Two lethal explosions hit Christian churches in Egypt on Palm Sunday, leaving more than 40 worshippers dead and injuring scores of others in a dual attack for which the Islamic State claimed responsibility.
The first of the bombs went off at St. George’s Church in Tanta, approximately 50 miles north of Cairo, in the middle of Mass. There, it was reported that at least 27 Coptic Christians had been killed by the blast. The second went off hours later at St. Mark’s Cathedral in Alexandria, killing at least 13 people, including three police officers.
In a statement, ISIS-affiliated groups said, “A security detachment of the Islamic State carried out the attacks against the two churches in the cities of Tanta and Alexandria.”
The timing of the blasts was considered significant for a number of reasons; One, clearly, it was meant as a symbolic strike the week before Easter. Two, it was likely meant to stall relations between Muslims and Christians in Egypt – relations Pope Francis was hoping to facilitate in a trip to Egypt later this month.
After the first of the bombings, Francis said, “We pray for the victims of the attack carried out today in Cairo, in a Coptic church.”
In statements following the attacks, the U.S. Embassy in Cairo expressed outrage and sorrow.
“The U.S. Embassy condemns the heinous, reprehensible terrorist attack against peaceful worshippers at Saint George’s Church in Tanta on one of the holiest days of the Christian year,” the Embassy wrote. “Our thoughts and prayers go out to the victims of this horrific attack. We express our deepest condolences to the families and friends of the victims, and we wish the injured a speedy recovery. The United States stands firmly with the Egyptian government and people to defeat terrorism.”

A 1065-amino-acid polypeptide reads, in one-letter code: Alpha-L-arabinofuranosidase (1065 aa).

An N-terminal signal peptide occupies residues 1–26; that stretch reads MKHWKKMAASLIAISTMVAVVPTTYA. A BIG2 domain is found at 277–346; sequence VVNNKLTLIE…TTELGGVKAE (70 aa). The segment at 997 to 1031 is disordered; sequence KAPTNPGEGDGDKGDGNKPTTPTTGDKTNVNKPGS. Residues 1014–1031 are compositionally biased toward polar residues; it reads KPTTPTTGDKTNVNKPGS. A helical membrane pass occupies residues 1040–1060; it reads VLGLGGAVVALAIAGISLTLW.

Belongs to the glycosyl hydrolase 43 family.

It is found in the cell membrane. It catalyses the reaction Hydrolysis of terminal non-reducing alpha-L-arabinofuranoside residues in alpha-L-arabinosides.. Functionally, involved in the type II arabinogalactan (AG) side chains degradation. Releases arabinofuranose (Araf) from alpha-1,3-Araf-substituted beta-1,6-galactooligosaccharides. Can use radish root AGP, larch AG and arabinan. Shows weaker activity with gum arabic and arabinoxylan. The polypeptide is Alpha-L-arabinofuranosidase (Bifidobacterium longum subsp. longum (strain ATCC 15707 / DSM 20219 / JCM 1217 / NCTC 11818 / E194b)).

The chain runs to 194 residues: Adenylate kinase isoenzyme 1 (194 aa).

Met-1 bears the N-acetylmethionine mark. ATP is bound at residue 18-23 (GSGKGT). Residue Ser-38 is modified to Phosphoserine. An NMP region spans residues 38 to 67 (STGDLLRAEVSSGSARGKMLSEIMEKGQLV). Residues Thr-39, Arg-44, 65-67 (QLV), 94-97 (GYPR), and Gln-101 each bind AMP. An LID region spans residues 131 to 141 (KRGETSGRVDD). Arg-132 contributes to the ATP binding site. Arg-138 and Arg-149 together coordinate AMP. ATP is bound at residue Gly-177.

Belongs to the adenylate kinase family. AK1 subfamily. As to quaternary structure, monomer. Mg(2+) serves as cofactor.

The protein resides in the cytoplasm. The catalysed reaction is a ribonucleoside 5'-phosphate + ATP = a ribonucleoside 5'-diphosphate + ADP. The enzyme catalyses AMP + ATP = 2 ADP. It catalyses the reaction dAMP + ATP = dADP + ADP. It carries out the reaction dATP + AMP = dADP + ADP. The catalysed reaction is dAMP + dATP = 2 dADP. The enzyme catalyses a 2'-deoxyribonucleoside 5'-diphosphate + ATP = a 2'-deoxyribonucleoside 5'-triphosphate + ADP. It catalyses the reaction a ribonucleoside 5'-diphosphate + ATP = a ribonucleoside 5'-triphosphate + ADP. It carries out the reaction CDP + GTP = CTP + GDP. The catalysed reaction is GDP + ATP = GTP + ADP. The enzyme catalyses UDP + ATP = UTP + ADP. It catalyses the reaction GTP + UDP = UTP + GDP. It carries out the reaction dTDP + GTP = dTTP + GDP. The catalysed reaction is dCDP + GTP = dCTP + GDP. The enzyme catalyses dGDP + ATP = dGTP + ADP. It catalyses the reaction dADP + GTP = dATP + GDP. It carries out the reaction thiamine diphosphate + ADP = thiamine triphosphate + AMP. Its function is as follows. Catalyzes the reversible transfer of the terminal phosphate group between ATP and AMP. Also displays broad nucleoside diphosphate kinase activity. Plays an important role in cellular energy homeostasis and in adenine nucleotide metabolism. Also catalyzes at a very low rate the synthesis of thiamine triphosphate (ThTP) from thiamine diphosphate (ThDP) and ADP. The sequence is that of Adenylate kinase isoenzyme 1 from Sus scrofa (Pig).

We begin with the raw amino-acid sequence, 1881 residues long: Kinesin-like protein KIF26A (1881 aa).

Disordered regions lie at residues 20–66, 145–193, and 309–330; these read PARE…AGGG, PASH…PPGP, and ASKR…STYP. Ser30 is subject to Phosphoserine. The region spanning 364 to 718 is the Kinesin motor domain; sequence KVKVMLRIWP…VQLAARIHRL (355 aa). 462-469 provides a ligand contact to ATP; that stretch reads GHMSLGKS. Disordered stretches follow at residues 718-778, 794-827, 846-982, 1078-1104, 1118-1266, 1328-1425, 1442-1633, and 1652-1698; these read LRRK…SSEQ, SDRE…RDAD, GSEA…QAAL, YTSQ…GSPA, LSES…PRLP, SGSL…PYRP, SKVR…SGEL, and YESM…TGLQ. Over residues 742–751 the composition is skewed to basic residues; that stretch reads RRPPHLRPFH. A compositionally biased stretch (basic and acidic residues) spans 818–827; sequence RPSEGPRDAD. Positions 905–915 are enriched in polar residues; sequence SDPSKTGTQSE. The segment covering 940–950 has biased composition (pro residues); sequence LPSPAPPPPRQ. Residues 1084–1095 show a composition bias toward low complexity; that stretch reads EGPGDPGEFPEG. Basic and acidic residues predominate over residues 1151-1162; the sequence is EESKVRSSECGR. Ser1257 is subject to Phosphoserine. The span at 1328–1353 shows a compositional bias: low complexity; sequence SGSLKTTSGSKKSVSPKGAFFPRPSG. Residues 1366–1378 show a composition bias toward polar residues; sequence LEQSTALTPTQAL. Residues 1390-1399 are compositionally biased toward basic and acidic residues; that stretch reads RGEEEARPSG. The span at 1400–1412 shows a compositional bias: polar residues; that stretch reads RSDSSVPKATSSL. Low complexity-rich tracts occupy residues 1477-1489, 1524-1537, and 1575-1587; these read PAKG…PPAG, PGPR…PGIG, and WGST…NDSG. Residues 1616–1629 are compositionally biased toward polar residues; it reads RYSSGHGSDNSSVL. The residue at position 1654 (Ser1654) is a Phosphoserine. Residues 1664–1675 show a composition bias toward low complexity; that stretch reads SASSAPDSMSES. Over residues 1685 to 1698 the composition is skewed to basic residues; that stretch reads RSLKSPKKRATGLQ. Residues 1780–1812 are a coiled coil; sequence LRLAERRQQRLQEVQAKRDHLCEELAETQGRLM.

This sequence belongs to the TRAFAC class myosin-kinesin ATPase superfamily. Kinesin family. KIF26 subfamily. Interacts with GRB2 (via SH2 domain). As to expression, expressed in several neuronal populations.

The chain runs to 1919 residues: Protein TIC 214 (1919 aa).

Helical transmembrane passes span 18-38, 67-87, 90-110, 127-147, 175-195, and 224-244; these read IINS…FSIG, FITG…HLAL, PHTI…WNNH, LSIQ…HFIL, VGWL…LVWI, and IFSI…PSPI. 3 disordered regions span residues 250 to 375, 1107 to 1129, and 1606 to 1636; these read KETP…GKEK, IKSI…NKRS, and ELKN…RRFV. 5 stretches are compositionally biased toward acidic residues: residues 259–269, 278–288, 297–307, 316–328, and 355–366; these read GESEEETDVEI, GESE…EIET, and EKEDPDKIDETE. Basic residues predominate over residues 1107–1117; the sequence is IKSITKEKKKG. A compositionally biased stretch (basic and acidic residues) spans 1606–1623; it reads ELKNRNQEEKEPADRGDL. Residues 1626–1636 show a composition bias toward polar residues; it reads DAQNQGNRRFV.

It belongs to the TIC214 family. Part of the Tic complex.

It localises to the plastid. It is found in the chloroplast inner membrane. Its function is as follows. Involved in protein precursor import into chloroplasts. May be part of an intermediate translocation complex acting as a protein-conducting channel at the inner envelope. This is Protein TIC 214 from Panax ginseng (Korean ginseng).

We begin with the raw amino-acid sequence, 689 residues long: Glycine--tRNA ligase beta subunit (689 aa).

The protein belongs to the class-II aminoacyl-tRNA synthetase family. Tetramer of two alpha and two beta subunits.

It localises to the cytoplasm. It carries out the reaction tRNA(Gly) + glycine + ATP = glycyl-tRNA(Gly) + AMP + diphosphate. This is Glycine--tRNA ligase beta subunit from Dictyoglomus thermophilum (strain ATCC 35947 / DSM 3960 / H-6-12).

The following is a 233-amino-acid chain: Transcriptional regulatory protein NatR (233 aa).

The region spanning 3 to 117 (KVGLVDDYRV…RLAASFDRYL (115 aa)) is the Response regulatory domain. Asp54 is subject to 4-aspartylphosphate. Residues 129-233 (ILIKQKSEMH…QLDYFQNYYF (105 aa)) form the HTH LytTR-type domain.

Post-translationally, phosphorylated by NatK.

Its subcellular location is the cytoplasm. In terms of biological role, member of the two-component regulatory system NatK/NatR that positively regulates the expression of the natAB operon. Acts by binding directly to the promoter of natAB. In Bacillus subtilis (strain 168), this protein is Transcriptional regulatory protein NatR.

Egypt has been a target of terrorism since the overthrow of the Islamist government in 2013, and ISIS affiliates have stepped up both their attacks and rhetoric against Muslims and Christians in the region. ISIS was blamed not only for previously-thwarted attacks on Coptic churches in Egypt, but also for the destruction of a Russian airliner in 2015, which went down over the Sinai Peninsula, killing 224 people and wreaking havoc on the Egyptian tourism industry.
ISIS wants their brand of extremism to gain a foothold of power across the Muslim Middle East, and these attacks prove that they will go to any lengths necessary to kill “infidels” and fight back any efforts at democracy or moderate religious practice. They know their power centers in Iraq and Syria are fading quickly, and now it’s a race to spread their venomous ideology far and wide before their destruction is complete.
Hopefully, Egypt and other Middle Eastern countries will recognize the need to destroy this group before it’s too late.